- Calcium Reactor Questions - Greetings    <Good morning to you - JasonC here...> My restlessness is on the reactors of calcium.       ¿Is it true that you/they are exclusive for aquariums with hard corals? <Not really - there are other mechanisms for supplementing calcium in a reef aquarium. That being said, a calcium reactor is probably the best way to supplement calcium, but does represent an investment in equipment.> My aquarium belongs to a mixed population in its majority soft corals (15) and some few hard (6) The soft corals don't benefit in (! anything!) of a reactor? <Untrue - soft corals do have calcium in their bodies, and do benefit from the addition of calcium.>   Do I have understood that a reactor "no" alone it produces calcium. <Calcium reactors add calcium and increase carbonate hardness in the system - both very useful for reef aquaria.> Ahead of time I give them thank you for the attention and the orientation that can give me    Greetings    Gsoler    PD. Excuse the translation but I am not very I practice with English <Your English is very much better than my Spanish. Cheers, J -- >

<Kalkwasser Reactor vs. Calcium Reactor> Hello all, hope things are going well. I am looking into purchasing a calcium reactor and have been reading the different FAQ's on your site. During other research I have been reading about < http://www.aqua-web.org/users/ealex/calcium/> Kalkwasser Reactors, any experience with these? <Not directly...> In your opinion is one better than the other? <In my opinion, yes - the calcium reactor would require less maintenance.> Did not see anything being discussed on your site about these. <There will be now.> I want to try to eliminate the need for daily Kalk/buff dosing so I really want to make the correct purchase. As always thanks for your suggestions <Go with the calcium reactor. Cheers, J -- >

- Ca & Alk, Calcium Reactor - Hello again and thanks for all the past help. My system has been running at pH 8.2, Ca 320ppm and Alk 10-11dKH since installing calcium reactor three months ago. I have tried to increase Ca by increasing bubble count to 120/min (started at 60) while keeping flow constant at manufacture's recommended starting point of 2-3l/hr. Effluent is close to ph 6.5 and 40 dKH. Trend seems to be that as I increase bubble count, alk increases but not Ca. I understand that Ca is necessarily lower when alk is high. Is this just a function of reactor media (ARM) and will I have to supplement Ca or will I eventually be able to dial in Ca to 350-400ppm with the right combination of CO2 and flow. <Well, two things come to mind - first, the ARM media is notoriously impure, which means you really can't rely on it for consistent results. Second, calcium reactors are 'really' alkalinity reactors, and by boosting alkalinity promote better availability of calcium - of course it helps that the effluent is calcium carbonate, but really, I don't see anything wrong with those numbers. Do also use the growth of your calcium consuming organisms as a guide.> Perhaps I need different media (suggestions?), <Knop Korallith.> or is 320ppm & 11dKH just fine and I should leave it alone? <Yes to that as well.> A. yongei frag is doing well so far but want to get everything right before starting to stock in earnest. Regards, George. <Cheers, J -- >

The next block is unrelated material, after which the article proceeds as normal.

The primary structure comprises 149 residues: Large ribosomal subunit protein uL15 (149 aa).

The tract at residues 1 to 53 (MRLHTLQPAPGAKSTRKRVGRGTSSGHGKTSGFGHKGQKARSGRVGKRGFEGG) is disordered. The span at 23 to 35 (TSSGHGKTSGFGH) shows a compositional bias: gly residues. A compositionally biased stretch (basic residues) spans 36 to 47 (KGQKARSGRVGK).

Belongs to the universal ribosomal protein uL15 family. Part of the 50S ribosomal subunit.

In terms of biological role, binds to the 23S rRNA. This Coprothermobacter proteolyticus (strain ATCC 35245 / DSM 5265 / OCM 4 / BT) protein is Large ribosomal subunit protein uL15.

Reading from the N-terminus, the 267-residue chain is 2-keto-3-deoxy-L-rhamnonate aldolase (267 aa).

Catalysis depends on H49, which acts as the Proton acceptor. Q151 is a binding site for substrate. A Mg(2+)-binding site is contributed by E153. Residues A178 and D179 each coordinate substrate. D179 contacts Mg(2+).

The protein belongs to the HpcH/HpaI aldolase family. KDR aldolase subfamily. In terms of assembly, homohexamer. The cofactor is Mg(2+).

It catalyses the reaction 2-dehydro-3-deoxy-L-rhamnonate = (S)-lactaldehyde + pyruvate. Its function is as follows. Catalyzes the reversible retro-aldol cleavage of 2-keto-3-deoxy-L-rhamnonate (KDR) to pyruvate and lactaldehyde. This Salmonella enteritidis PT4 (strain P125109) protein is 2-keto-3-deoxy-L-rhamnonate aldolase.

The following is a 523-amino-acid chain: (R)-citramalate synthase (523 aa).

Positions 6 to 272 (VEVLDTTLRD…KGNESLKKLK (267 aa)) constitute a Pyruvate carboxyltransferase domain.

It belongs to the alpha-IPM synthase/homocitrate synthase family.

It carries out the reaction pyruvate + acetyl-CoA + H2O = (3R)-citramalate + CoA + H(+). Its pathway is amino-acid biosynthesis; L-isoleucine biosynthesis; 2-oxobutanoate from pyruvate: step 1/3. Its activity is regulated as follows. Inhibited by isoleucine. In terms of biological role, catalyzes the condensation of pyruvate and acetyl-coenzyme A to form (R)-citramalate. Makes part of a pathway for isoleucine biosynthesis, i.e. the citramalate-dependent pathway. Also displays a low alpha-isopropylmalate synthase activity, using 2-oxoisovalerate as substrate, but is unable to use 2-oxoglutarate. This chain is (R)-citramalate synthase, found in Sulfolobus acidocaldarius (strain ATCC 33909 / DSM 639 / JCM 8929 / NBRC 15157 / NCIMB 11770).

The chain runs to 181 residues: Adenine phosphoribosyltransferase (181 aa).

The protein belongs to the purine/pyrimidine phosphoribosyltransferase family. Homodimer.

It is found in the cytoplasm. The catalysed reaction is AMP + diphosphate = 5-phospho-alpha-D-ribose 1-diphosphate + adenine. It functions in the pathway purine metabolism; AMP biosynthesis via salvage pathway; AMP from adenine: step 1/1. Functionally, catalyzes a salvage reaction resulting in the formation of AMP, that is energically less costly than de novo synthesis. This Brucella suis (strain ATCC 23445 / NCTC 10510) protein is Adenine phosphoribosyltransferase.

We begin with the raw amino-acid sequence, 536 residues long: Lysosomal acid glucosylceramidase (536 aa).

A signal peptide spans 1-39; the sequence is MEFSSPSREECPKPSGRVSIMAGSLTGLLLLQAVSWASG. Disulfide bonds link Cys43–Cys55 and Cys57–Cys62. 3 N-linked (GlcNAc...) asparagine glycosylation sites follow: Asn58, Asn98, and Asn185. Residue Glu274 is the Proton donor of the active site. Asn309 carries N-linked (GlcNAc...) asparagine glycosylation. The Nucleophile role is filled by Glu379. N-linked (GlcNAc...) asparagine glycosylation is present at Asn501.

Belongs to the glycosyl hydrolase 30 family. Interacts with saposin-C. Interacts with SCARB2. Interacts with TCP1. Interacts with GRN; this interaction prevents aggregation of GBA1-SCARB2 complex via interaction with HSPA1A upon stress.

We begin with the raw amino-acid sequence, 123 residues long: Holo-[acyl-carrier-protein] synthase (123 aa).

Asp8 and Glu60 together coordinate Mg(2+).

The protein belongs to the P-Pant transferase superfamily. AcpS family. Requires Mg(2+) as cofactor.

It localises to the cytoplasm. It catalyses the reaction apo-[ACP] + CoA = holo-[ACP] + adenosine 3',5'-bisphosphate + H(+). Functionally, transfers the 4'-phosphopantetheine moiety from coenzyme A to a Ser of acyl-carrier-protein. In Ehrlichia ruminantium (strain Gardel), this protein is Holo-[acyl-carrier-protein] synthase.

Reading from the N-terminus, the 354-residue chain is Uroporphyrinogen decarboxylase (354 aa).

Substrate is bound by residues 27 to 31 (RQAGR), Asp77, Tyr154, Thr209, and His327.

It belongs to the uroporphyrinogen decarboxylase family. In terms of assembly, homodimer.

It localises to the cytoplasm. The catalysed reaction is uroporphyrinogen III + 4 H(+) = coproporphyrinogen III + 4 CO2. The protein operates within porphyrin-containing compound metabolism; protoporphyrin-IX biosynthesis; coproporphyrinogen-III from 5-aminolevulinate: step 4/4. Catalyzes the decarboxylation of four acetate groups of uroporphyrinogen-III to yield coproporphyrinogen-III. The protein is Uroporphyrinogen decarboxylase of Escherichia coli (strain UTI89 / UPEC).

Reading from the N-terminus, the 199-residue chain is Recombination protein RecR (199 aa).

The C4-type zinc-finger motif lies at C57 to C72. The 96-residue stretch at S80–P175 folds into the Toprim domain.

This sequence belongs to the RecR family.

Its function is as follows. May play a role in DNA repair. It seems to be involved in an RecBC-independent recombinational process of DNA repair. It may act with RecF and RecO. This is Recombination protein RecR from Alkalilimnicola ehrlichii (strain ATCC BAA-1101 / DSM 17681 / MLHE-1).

- Calcium Reactor Question - Hello Coral Oracles - Another mundane question. I am in the process of planning out my new 265 gal reef tank. Upgrade from a 110. I am considering adding a calcium reactor to the new system. I am currently using the B-Ionic 2 part system with satisfaction. I would like to see more growth in my Acro's but maybe its a timing thing. Anyways, what is your opinion on one vs. the other? <A calcium reactor is a fabulous investment. You will 'buy' a reactor's worth of calcium supplements if you continue the way you are going. Not to dis ESV, as their product is very good, but you have to dose and dose and dose and... buy more bottles and so on.> Is the calcium reactor worth the cost? <Absolutely - once the cost of procuring one is past, your only reoccurring costs are the CO2 and the media and neither of these is changed very often.> Thanks for your help (again)... <Cheers, J -- >

Calcium Reactor Not Required?   <Hey there, Scott F. here with you tonight.> I have a 400 watt 10k bulb on with a spider reflector, metal halide lighting setup. My question is how can I keep Acropora hard corals in it without a calcium reactor? <How?  By regular additions of calcium in the form of Kalkwasser or two part Calcium\Alkalinity additives such as B-Ionic, or C-Balance, etc.  Yes, a calcium reactor is more convenient with some respects but wonderful reef systems can be maintained with calcium supplementation as outlined above.> If so, what can I start out with that's not too demanding as far as Acropora goes? Are there any easy SPS that will thrive under these conditions? <There are many species that will fill the bill.  I highly advise that you purchase a good coral reference such as Eric Borneman's "Aquarium Corals" or Anthony Calfo's "Book of Coral Propagation.> I just want clams and SPS corals. Can I get away without purchasing a calcium reactor? <Sure, as I already mentioned above.> In dire need, Carlos, in Salinas, California. <Good luck Carlos, and happy reefing!  Regards, Scott F.>